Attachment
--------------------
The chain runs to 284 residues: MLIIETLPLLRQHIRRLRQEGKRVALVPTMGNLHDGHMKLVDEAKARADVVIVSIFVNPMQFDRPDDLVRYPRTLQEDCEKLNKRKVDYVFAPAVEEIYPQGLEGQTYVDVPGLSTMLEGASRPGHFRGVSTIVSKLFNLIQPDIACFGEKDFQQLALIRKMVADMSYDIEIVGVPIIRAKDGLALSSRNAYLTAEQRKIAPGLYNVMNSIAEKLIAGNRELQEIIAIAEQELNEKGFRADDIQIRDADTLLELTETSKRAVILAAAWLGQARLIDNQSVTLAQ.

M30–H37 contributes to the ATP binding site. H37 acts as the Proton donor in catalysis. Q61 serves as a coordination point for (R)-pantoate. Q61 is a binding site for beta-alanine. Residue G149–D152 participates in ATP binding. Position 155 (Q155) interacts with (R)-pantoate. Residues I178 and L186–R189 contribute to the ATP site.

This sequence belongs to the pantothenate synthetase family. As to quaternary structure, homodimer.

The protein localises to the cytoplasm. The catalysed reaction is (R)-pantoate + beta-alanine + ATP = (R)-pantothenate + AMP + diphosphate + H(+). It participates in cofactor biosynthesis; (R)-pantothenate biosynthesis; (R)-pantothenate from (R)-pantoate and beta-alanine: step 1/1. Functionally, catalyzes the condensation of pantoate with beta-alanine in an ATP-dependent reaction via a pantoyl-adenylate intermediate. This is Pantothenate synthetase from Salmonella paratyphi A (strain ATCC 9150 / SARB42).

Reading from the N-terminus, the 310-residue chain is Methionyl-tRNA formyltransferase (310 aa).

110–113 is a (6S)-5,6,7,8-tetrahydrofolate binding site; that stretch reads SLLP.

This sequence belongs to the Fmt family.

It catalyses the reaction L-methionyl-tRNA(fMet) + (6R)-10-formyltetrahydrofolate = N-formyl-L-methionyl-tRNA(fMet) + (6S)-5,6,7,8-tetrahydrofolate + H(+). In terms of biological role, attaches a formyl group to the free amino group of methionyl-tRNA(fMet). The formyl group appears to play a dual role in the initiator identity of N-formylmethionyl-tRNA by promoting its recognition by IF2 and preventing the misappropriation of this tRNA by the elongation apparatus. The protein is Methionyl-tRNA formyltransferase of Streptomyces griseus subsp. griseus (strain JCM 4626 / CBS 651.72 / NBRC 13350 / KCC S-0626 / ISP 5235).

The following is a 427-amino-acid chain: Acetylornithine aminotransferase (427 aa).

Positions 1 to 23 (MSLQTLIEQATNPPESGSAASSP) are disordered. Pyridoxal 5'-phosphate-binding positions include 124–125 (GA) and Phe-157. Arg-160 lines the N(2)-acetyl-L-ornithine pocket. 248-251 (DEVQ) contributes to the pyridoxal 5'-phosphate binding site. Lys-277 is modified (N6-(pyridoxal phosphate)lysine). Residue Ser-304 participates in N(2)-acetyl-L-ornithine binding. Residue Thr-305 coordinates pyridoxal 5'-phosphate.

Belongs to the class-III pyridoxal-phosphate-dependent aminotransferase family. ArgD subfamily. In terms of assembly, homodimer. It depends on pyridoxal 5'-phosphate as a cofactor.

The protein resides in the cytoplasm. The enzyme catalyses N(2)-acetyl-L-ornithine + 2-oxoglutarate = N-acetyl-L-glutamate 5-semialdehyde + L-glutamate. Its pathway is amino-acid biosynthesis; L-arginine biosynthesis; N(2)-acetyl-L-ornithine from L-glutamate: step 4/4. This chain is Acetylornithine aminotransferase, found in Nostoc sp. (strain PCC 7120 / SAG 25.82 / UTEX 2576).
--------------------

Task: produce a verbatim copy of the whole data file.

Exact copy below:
The chain runs to 284 residues: MLIIETLPLLRQHIRRLRQEGKRVALVPTMGNLHDGHMKLVDEAKARADVVIVSIFVNPMQFDRPDDLVRYPRTLQEDCEKLNKRKVDYVFAPAVEEIYPQGLEGQTYVDVPGLSTMLEGASRPGHFRGVSTIVSKLFNLIQPDIACFGEKDFQQLALIRKMVADMSYDIEIVGVPIIRAKDGLALSSRNAYLTAEQRKIAPGLYNVMNSIAEKLIAGNRELQEIIAIAEQELNEKGFRADDIQIRDADTLLELTETSKRAVILAAAWLGQARLIDNQSVTLAQ.

M30–H37 contributes to the ATP binding site. H37 acts as the Proton donor in catalysis. Q61 serves as a coordination point for (R)-pantoate. Q61 is a binding site for beta-alanine. Residue G149–D152 participates in ATP binding. Position 155 (Q155) interacts with (R)-pantoate. Residues I178 and L186–R189 contribute to the ATP site.

This sequence belongs to the pantothenate synthetase family. As to quaternary structure, homodimer.

The protein localises to the cytoplasm. The catalysed reaction is (R)-pantoate + beta-alanine + ATP = (R)-pantothenate + AMP + diphosphate + H(+). It participates in cofactor biosynthesis; (R)-pantothenate biosynthesis; (R)-pantothenate from (R)-pantoate and beta-alanine: step 1/1. Functionally, catalyzes the condensation of pantoate with beta-alanine in an ATP-dependent reaction via a pantoyl-adenylate intermediate. This is Pantothenate synthetase from Salmonella paratyphi A (strain ATCC 9150 / SARB42).

Reading from the N-terminus, the 310-residue chain is Methionyl-tRNA formyltransferase (310 aa).

110–113 is a (6S)-5,6,7,8-tetrahydrofolate binding site; that stretch reads SLLP.

This sequence belongs to the Fmt family.

It catalyses the reaction L-methionyl-tRNA(fMet) + (6R)-10-formyltetrahydrofolate = N-formyl-L-methionyl-tRNA(fMet) + (6S)-5,6,7,8-tetrahydrofolate + H(+). In terms of biological role, attaches a formyl group to the free amino group of methionyl-tRNA(fMet). The formyl group appears to play a dual role in the initiator identity of N-formylmethionyl-tRNA by promoting its recognition by IF2 and preventing the misappropriation of this tRNA by the elongation apparatus. The protein is Methionyl-tRNA formyltransferase of Streptomyces griseus subsp. griseus (strain JCM 4626 / CBS 651.72 / NBRC 13350 / KCC S-0626 / ISP 5235).

The following is a 427-amino-acid chain: Acetylornithine aminotransferase (427 aa).

Positions 1 to 23 (MSLQTLIEQATNPPESGSAASSP) are disordered. Pyridoxal 5'-phosphate-binding positions include 124–125 (GA) and Phe-157. Arg-160 lines the N(2)-acetyl-L-ornithine pocket. 248-251 (DEVQ) contributes to the pyridoxal 5'-phosphate binding site. Lys-277 is modified (N6-(pyridoxal phosphate)lysine). Residue Ser-304 participates in N(2)-acetyl-L-ornithine binding. Residue Thr-305 coordinates pyridoxal 5'-phosphate.

Belongs to the class-III pyridoxal-phosphate-dependent aminotransferase family. ArgD subfamily. In terms of assembly, homodimer. It depends on pyridoxal 5'-phosphate as a cofactor.

The protein resides in the cytoplasm. The enzyme catalyses N(2)-acetyl-L-ornithine + 2-oxoglutarate = N-acetyl-L-glutamate 5-semialdehyde + L-glutamate. Its pathway is amino-acid biosynthesis; L-arginine biosynthesis; N(2)-acetyl-L-ornithine from L-glutamate: step 4/4. This chain is Acetylornithine aminotransferase, found in Nostoc sp. (strain PCC 7120 / SAG 25.82 / UTEX 2576).